That spirit is why I believe entrepreneurs continue to succeed in Ukraine, and are a key component  to the country’s economic revitalization.  Even during difficult economic times, entrepreneurs continue to create new companies, new technologies and new ways of doing business away from corruption and cronyism.  These new companies are helping Ukraine connect with the rest of the world economically and culturally, and most of all, are creating new, well-paying jobs that are the foundation of the development of a new middle class in Ukraine.  It’s imperative that the government works hard to provide the enabling support and environment for these startups to thrive, and that the financial sector and investors find innovative ways to provide access to capital so startups can grow.

Tech Expo Fun at America House, 2016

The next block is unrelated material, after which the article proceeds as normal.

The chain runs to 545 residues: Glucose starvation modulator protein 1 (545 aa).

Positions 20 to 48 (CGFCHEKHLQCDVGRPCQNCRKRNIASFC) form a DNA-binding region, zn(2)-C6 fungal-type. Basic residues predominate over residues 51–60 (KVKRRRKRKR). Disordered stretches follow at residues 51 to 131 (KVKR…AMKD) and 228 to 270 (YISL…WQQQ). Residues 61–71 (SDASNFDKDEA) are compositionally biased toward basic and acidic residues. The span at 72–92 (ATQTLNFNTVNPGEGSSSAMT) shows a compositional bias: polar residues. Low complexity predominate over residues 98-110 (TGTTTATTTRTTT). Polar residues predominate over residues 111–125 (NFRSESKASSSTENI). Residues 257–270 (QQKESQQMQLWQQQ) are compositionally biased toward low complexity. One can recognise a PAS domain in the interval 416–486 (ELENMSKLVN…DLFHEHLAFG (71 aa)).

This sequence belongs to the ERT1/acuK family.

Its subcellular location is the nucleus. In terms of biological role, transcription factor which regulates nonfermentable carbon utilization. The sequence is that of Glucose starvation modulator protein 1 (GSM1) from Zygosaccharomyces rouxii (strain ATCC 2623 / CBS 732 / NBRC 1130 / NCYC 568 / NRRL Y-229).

Tech Expo Fun at America House, 2016

Ukraine’s entrepreneurial success and future potential is based on its well educated workforce and connections to international markets.  The technology sector particularly stands out because so many of the world’s largest companies rely on Ukrainian IT professionals to keep their businesses operating at the highest levels.  These engineers, developers, programmers and other skilled and experienced workers offer a fantastic entrepreneurial resource.  Not only do they have experience working with the latest technologies, they also see the problems faced by consumers and businesses all over the world and can envision solutions.